Protecting children must be top priority, in latest refugee surge response
Statement attributable to Ms. Afshan Khan, UNICEF Regional Director for Europe and Central Asia and Special Coordinator for the Refugee and Migrant Response in Europe
GENEVA, 3 March 2020 – “The reported death of a child, among nearly 50 people aboard a boat which capsized off the Greek island of Lesvos yesterday, is a tragic reminder about the harrowing journeys being undertaken by the youngest refugees and migrants seeking safety in Europe.
“Whether at sea, at border crossings or in the conflict-affected areas the children are fleeing, children are the first casualties. In recent weeks, escalating violence in northwest Syria has displaced more than 575,000 children. Of the several thousand people currently concentrated near Edirne and along the Turkish-Greek land border, an estimated 40 per cent are women and children. States must do everything possible to prevent further harm to the most innocent.
“UNICEF and partners are on the ground, responding to the immediate needs of children, assisting with shelter, water, hygiene items, blankets and other non-food items.
“We are also working to meet the urgent needs of those stranded along Turkey’s border with Bulgaria, where incidents of violent pushbacks have been reported.
“Children and families uprooted from their homes look to political leaders for joint solutions, including financial and political support for states that welcome those seeking assistance, and serious pledges to resettle the most vulnerable among them.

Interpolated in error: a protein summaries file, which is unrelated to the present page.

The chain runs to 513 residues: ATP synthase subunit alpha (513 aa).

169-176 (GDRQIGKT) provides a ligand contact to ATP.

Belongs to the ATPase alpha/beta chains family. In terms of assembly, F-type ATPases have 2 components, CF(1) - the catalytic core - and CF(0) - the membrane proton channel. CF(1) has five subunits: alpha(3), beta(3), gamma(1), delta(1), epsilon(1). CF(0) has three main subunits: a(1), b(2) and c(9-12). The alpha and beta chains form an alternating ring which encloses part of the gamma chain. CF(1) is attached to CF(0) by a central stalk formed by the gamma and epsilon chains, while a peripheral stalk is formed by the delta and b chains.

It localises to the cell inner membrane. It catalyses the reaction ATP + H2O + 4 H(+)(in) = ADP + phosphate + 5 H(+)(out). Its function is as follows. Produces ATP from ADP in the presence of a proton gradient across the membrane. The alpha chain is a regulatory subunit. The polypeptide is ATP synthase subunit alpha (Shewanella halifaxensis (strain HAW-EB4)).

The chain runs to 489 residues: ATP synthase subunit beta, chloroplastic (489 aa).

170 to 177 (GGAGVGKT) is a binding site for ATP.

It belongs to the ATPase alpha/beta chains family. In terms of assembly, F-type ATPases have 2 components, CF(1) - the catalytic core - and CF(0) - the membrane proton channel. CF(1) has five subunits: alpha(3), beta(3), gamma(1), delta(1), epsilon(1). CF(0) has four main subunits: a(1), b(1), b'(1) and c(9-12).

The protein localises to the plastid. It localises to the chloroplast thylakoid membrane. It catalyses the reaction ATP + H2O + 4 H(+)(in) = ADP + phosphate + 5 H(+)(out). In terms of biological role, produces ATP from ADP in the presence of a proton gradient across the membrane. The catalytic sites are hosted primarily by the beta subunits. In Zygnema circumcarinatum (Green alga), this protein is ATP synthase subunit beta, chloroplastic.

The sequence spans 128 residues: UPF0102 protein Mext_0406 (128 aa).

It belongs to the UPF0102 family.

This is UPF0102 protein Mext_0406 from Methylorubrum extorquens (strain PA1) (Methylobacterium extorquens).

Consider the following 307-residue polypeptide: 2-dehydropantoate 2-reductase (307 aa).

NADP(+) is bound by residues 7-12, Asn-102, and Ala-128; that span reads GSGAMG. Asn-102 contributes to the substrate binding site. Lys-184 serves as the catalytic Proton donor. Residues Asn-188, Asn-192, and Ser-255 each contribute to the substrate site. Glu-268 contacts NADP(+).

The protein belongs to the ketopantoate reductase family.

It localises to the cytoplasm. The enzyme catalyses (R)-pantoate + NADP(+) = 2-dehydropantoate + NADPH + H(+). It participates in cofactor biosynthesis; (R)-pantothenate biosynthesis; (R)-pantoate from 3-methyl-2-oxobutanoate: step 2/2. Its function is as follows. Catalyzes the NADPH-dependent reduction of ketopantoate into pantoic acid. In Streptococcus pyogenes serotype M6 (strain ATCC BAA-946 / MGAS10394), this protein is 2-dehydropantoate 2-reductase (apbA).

“Now is the time for all countries concerned to uphold their international commitments to protect children from violence and harm, no matter who they are or where they come from. Now is the time to ensure safe access to asylum and international protection, rather than actions and statements inciting xenophobia or fueling discrimination.
“Now is also the time for European solidarity with Greece and Turkey – which have shown the world their generosity in welcoming and accommodating large numbers of children and families. No one state can manage refugee and migration flows alone. All states benefit from working together to protect children and families.
“Already vulnerable, children on the move need urgent protection. No child should ever have to risk her life or his future in the wish to be safe.”